Monday, October 09, 2023
Fears of ground invasion are growing as Israel is escalating measures against the Hamas-controlled Gaza Strip to a "total blockade" including a ban on the supply of food and fuel to war-ravaged Palestinians in the resource-strapped Arab country.
According to Israel's foreign ministry, at least 1,000 Israelis, including civilian and security forces, have been killed by Hamas, while Palestine's health ministry has put the tally of martyred Gazans at 687, injuring 3,727.
Meanwhile, Al-Jazeera reported that Hamas's Qassam Brigades had said they would start executing Israeli civilian hostages and broadcast the execution live if Israel dropped another bomb on civilian residential areas without any prior warning.
"Any targeting of innocent civilians without warning will be met regretfully by executing one of the captives in our custody, and we will be forced to broadcast this execution," said Abu Obeida, a spokesman for Hamas' Qassam Brigades told Al-Jazeera.
"We regret this decision but we hold the Zionist enemy [Israel] and their leadership the responsibility for this," he said while talking to Al-Jazeera Arabic.
Israeli defence minister Yoav Gallant on Monday described the move as part of a battle against the Palestinian group as Israel's troops were still battling Monday to clear out Hamas gunmen more than two days after they burst across the fence from Gaza on a deadly rampage.
The Israeli army said it would soon go on the offensive after the biggest mobilisation in Israeli history.
Hamas executed a meticulous two-year campaign of deception that caught Israel off guard during a devastating attack, marking the worst breach in Israel's defences since 1973.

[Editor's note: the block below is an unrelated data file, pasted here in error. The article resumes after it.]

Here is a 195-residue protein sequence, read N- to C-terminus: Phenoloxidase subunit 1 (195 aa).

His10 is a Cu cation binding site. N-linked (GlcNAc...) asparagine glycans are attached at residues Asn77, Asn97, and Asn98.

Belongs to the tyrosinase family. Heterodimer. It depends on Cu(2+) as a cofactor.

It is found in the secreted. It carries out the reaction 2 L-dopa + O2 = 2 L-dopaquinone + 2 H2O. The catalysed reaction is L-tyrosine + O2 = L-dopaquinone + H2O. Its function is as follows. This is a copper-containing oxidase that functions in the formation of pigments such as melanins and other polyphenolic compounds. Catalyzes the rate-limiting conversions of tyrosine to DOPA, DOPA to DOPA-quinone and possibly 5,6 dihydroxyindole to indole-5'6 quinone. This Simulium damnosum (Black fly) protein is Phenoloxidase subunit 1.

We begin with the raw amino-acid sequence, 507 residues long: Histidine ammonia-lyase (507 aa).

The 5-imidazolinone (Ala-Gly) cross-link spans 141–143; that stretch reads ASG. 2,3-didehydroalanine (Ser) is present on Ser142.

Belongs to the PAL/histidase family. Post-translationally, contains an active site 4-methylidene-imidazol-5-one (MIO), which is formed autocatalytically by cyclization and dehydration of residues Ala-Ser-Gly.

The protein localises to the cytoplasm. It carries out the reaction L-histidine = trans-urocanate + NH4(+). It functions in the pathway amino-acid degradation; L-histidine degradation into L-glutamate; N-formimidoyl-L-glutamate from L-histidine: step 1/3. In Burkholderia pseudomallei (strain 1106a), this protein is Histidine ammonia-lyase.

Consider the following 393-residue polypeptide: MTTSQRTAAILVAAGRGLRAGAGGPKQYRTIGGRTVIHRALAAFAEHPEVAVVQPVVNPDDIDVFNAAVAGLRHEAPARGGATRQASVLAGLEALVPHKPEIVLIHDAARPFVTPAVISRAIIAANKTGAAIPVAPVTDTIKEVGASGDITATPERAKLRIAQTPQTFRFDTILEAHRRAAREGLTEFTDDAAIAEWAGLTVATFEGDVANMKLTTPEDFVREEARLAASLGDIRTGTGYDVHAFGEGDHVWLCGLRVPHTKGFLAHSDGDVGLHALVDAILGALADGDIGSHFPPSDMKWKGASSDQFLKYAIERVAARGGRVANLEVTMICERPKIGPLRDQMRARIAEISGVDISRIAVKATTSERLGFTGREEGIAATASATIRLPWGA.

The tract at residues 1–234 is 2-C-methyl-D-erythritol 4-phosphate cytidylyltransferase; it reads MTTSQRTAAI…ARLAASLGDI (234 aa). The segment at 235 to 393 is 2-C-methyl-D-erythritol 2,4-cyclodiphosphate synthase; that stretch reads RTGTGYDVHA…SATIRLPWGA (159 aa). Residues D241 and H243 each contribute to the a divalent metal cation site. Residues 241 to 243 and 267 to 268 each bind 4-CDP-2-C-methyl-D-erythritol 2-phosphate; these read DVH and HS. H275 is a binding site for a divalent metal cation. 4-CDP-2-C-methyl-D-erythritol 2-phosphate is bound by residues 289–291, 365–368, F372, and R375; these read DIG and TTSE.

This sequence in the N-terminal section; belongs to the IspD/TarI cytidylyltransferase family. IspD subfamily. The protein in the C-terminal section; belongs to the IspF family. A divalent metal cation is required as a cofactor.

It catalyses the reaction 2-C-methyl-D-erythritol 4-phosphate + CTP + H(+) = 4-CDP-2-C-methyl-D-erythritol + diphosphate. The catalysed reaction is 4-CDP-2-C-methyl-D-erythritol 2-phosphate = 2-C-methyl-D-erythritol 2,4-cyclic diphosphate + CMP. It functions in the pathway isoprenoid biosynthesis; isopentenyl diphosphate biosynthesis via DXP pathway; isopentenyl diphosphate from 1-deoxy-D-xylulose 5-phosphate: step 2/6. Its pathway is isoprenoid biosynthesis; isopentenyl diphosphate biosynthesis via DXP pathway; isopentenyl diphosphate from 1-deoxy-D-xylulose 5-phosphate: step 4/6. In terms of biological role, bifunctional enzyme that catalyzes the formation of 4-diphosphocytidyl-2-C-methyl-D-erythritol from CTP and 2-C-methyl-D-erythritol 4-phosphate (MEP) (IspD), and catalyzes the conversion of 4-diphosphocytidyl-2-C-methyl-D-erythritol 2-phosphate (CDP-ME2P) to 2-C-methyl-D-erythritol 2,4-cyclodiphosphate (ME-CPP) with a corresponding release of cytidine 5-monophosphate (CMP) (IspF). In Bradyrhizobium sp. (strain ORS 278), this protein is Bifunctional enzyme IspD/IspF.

The group concealed its military intentions while presenting an image of economic focus. They trained openly, mocked military preparations, and showed restraint in prior operations, lulling Israel into complacency.
Israel shifted its focus away from Hamas, failing to detect their plan. Hamas avoided leaks and executed a multifaceted attack, exploiting Israeli weaknesses.
The consequences led Israel to vow the destruction of Hamas, emphasising the need to address the threat posed by the group.
Fighting raged at several locations inside Israel where the fighters were still holed up after killing hundreds of Israelis and seizing dozens of hostages in a raid that shattered Israel's reputation of invincibility.
Israel's chief military spokesperson said troops had re-established control of communities that had been overrun, but that isolated clashes continued as some Palestinian gunmen remained active.
"We are now carrying out searches in all of the communities and clearing the area," chief military spokesperson Rear-Admiral Daniel Hagari said.
Earlier, another spokesman, Lieutenant Colonel Richard Hecht, acknowledged that it was "taking more time than we expected to get things back into a defensive, security posture".
The shocking images of the bodies of hundreds of Israeli civilians sprawled across the streets of towns, gunned down at an outdoor disco and abducted from their homes were like nothing seen before in the decades-old Israeli-Palestinian conflict.
Israel has already responded with its heaviest-ever bombardment of the Gaza Strip, martyring some 500 people so far, and could be contemplating an unprecedented ground assault on the territory it abandoned nearly two decades ago.
Hagari said 300,000 reservists had already been activated in just two days.
"We have never drafted so many reservists on such a scale," Hagari said. "We are going on the offensive."
Hamas says the attack is justified by the plight of Gaza under a 16-year blockade, an Israeli crackdown in the occupied West Bank that has been the deadliest in years, and a far-right Israeli government that talks of annexing Palestinian land.
Israel and Western countries say nothing justifies the intentional mass killing of civilians.
The violence jeopardises US-backed moves towards normalising relations between Israel and Saudi Arabia — a security realignment that could have threatened Palestinian hopes of self-determination and hemmed in Hamas's backer Iran.
Hamas fighters were continuing to cross into Israel from Gaza, the military said, adding that between 70 and 100 gunmen have been killed in the Beeri area since Saturday.